The designation by the Roman Catholic Church for the year 2020 to be the ‘Year of the Word‘ has created the opportunity for a number of exciting initiatives that explore different aspects of the Bible, its use and meaning. There is special focus this year on on the plants and the Bible.
This is part of a wider project that involves communities and schools developing their ownPsalm 23 gardens. Alongside this, the Bible Society are producing a wide range of (practical and spiritual) resources.
Additionally, for the annual 3 day Flower Festival to be held at St Chad’s Cathedral, Birmingham, on 12th to 14th June the theme will be ‘The God who Speaks’.
How you can get involved
In support of this, we are producing a set of resources for children and adults to encourage you to grow your own ‘Bible garden’. These might be of particular use for teachers, (grand)parents and guardians. All the plants which we will be featuring are mentioned in the Bible and have been specifically chosen because they are simple to grow and require low maintenance. Seeds can also be purchased cheaply and easily, which makes it an ideal activity for primary and junior schools as well as at home.
I am delighted that Alexandra Leighton, a second year Theology undergraduate from the University of Birmingham who has been working with us as part of her placement, has provided a number of resources for this project. The resources will be paired, with one set being directed to adults and the other to children (see below). They can be accessed through the ‘Plant a Bible Garden‘ tab on the menu bar.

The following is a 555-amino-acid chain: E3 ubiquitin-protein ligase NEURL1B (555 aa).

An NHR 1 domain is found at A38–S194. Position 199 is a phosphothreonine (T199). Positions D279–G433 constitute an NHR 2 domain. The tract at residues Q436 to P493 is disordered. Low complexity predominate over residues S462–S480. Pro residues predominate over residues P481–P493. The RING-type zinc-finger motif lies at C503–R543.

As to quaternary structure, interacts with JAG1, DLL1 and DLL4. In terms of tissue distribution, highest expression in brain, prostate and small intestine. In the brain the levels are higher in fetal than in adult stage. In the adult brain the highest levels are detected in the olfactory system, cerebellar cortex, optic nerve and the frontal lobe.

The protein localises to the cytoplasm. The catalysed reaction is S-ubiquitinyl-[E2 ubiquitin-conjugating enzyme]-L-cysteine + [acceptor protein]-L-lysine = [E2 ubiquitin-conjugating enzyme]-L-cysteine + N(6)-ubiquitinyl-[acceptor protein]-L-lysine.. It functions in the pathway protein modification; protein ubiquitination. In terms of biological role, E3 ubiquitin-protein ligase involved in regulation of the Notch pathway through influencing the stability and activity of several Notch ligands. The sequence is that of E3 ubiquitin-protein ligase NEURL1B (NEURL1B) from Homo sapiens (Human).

We are now coming to the end of our 30 Days Biblically Wild challenge that has been inspired by the Wildlife Trust‘s 30 Days Wild campaign and I thought we could look at something that just about anyone, who can get out of doors, regardless of where they live, can appreciate; the bramble (Rubus fruticosus) otherwise known as the blackberry or brier. For anyone who is wanting to get get started with, what used to be referred to as ‘nature spotting’, the bramble is an ideal place to begin. It is EVERYWHERE! You don’t have to travel long distances into the countryside to find them. Any piece of waste ground or plot of land that has been left untended will do.
There is something very inclusive about the blackberry. It can be enjoyed by all. Richard Mabey (1998:74) notes that “[b]lackberrying is the one almost universal act of foraging to survive in our industrialised island and that it has a special role in the relationship between townspeople and the countryside.”
Newman University is situated next to a reservoir and, over the last few days, the current system of very warm air over Britain has resulted in the (sort of) annual ‘infestation’ of flies on the Newman campus. I have to admit to rather enjoying the sight of them, dancing lazily in loose veils in the soft afternoon sun and their sudden appearance on a paper I am reading or scurrying across the desk. However, I am also aware that, for those living in halls, it can create feelings that are far less poetic! Nevertheless, it got me thinking about flies in the Bible and the wider Ancient Near Eastern traditions.
Possibly the most redolent sound of summer is that of the soft, lazy hum of bees among sun-warmed lavender. Out of all flying insects, it could be argued that bees are the most well loved – or at least well tolerated. I’ve known people renowned for distractedly swatting away flies, wasps and all kinds of insects, sit for (what seems like) hours patiently coaxing a grounded bee to with sugar water or honey.
The recent concerns over declining population has also helped to promote a re-assessment of the bee and our attitudes to it. Tracey Thorn’s recent tweet exemplifies this beautifully.
The sun is at last shining. Most of the undergraduates have dispersed leaving the library and atrium feeling strangely empty and rather lonely. However, the campus is far from quiet. Major building work is underway; buildings are cordoned off, the chapel stands gutted and open to the elements, and the sound of heavy plant machinery fills the hot summer air. All this tells us that the spring/summer semester has now drawn to a close and this affords me a brief respite in time to give you a round up of news about the centre for the year so far – and a very busy year it has been!
In case you missed anything, here is the centre’s news of 2016 (to date)… Continue reading →